Media Telecon:

May 14, 2008 (1 p.m. EDT)

Scientists have used NASA's Chandra X-ray Observatory and NRAO's Very Large Array to discover the most recent supernova explosion in our Galaxy, as measured in Earth's time frame.

-Press Release

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A video file about the discovery will air on NASA Television on May 14 at noon and 1pm (check the NASA TV schedule for additional times). NASA TV is carried on an MPEG-2 digital signal accessed via satellite AMC-6, at 72 degrees west longitude, transponder 17C, 4040 MHz, vertical polarization. NASA TV is available in Alaska and Hawaii on AMC-7 at 137 degrees west longitude, transponder 18C, at 4060 MHz, horizontal polarization.


Dr. Stephen Reynolds, North Carolina State University
Dr. Dave Green, University of Cambridge
Dr. Robert Kirshner, Harvard Smithsonian Center for Astrophysics
Bios Page


1985 Radio & 2007 X-ray
Figure 1.1985 VLA and 2007 Chandra images of the supernova remnant G1.9+0.3, with a circle for size comparison.

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image to blink

Figure 1. (Cont'd). Blink between 1985 VLA and 2007 Chandra images (move cursor over image).

Galactic Plane
Figure 2. Optical image of the plane of the Milky Way, with G1.9+0.3 labeled.

radio 85&08
Figure 3.1985 VLA (radio) and 2008 VLA (X-ray) images of the supernova remnant G1.9+0.3.

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image to blink

Figure 3. (cont'd). Blink between 1985 and 2008 VLA images (move cursor over image).

Historic SNRs
Figure 4. Chandra images of historical supernova remnants in the Milky Way.

Milky Way
Figure 5. An artist's impression of the Milky Way with positions of historial supernovas and G1.9+0.3.

Supplementary Graphics

Chandra X-ray
Figure 6. A composite image of G1.9+0.3 with Chandra X-ray (2007, orange); VLA Radio (1985, blue)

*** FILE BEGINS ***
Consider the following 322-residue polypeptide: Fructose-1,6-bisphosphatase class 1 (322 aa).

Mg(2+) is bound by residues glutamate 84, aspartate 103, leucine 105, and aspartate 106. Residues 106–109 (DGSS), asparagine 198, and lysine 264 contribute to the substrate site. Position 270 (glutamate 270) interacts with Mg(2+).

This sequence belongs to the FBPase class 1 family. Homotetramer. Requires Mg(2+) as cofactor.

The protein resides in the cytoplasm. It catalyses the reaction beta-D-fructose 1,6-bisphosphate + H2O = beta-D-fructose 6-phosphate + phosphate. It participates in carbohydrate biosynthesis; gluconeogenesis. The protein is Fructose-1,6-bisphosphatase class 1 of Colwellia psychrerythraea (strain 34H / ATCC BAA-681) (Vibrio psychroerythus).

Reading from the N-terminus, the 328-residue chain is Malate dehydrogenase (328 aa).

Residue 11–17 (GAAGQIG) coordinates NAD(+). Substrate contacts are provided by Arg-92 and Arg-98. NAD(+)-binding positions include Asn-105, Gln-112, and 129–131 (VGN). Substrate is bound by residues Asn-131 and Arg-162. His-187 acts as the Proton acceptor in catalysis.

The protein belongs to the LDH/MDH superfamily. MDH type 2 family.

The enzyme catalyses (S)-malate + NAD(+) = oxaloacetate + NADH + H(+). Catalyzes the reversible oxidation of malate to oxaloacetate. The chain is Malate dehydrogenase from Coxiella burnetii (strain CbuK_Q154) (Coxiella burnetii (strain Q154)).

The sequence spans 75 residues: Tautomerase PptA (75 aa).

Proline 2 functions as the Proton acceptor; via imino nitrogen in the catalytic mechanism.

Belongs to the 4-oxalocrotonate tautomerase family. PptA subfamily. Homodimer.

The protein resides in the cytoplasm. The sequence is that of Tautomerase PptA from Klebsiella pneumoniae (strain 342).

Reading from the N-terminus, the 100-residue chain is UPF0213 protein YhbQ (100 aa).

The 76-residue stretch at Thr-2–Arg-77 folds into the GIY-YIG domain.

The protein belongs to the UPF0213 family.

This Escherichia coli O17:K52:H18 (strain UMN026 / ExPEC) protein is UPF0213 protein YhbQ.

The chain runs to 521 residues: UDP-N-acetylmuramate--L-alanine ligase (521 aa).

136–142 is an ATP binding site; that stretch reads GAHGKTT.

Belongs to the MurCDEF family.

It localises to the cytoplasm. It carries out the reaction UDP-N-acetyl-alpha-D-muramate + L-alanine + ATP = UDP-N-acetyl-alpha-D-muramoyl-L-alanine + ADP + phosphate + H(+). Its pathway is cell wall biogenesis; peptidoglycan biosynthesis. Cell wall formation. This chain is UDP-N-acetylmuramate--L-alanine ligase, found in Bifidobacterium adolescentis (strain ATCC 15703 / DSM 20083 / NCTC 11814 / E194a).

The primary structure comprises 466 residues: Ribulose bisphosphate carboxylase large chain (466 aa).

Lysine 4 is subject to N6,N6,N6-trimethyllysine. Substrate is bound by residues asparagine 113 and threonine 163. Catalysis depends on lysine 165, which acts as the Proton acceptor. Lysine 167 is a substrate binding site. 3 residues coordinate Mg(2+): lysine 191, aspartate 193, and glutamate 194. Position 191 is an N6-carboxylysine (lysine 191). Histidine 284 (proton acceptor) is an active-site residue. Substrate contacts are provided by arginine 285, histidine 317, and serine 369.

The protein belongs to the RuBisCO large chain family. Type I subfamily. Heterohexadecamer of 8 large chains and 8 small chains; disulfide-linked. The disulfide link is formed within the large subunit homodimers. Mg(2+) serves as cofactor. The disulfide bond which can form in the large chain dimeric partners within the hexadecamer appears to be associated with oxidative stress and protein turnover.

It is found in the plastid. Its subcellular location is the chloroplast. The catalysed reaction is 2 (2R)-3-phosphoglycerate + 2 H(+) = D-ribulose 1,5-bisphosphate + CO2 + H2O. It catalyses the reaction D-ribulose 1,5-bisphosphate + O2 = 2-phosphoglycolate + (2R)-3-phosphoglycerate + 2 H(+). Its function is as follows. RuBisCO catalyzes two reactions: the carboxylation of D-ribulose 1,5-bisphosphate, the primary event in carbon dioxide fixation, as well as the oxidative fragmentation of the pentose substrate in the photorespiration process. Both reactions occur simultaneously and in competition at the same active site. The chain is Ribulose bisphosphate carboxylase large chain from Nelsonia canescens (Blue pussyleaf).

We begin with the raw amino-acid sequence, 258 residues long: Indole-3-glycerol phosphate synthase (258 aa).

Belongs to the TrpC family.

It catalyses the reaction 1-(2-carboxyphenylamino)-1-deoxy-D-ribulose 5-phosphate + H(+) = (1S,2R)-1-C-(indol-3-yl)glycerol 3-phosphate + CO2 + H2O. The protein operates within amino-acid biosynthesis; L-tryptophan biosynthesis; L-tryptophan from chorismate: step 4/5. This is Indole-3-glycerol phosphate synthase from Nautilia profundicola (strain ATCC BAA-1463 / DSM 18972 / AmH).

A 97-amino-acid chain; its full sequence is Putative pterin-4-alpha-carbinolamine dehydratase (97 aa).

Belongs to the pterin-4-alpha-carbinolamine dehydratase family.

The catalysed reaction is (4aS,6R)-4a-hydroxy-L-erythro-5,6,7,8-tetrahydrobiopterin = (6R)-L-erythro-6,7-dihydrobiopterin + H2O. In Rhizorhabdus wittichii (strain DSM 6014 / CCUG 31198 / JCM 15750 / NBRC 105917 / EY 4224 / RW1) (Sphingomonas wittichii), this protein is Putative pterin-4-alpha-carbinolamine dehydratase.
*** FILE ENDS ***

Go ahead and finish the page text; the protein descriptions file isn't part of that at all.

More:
SN Explosion Illustration
Figure 7. An artist's close-up view of the supernova that caused G1.9+0.3.

Animation elements
Figure 8. An animation showing a flight into the Milky Way's center and a supernova explosion there.

Figure 9. A movie showing a large 2MASS image, with zooms to the Galactic Center and G1.9+0.3.

X-Ray Mosaic
Figure 10. A Chandra X-ray mosaic of the Milky Way's plane (galaxy center in middle; G1.9+0.3 is outside this two degree wide field).
X-Ray Mosaic
Figure 11.This extraordinarily deep Chandra image shows Cassiopeia A, the previous record holder for the youngest Galactic supernova remnant.

X-Ray Mosaic
Figure 12. Landscape photo of the Very Large Array antenna with the moon.

X-Ray Mosaic
Figure 13. Chandra X-ray Observatory - Spacecraft Illustration with Galactic Center Background.

Additional Information


Full Author List: Stephen P. Reynolds(Department of Physics, North Carolina State University), Kazimierz J. Borkowski (Department of Physics, North Carolina State University), David A. Green (Cavendish Laboratory; Cambridge, UK), Una Hwang (NASA/GSFC), Ilana Harrus (NASA/GSFC) & Robert Petre (NASA/GSFC).

VLA radio confirmation paper:
The radio expansion and brightening of the very young supernova remnant G1.9+0.3 (pdf format), David A. Green et al. 2008, MNRAS Letters

Scientist Contact Information:
Steve Reynolds:, 919-515-7751
Dave Green:, +44 1223 337305
Bob Kirshner:, 617-495-7519

Image captions
Animation captions
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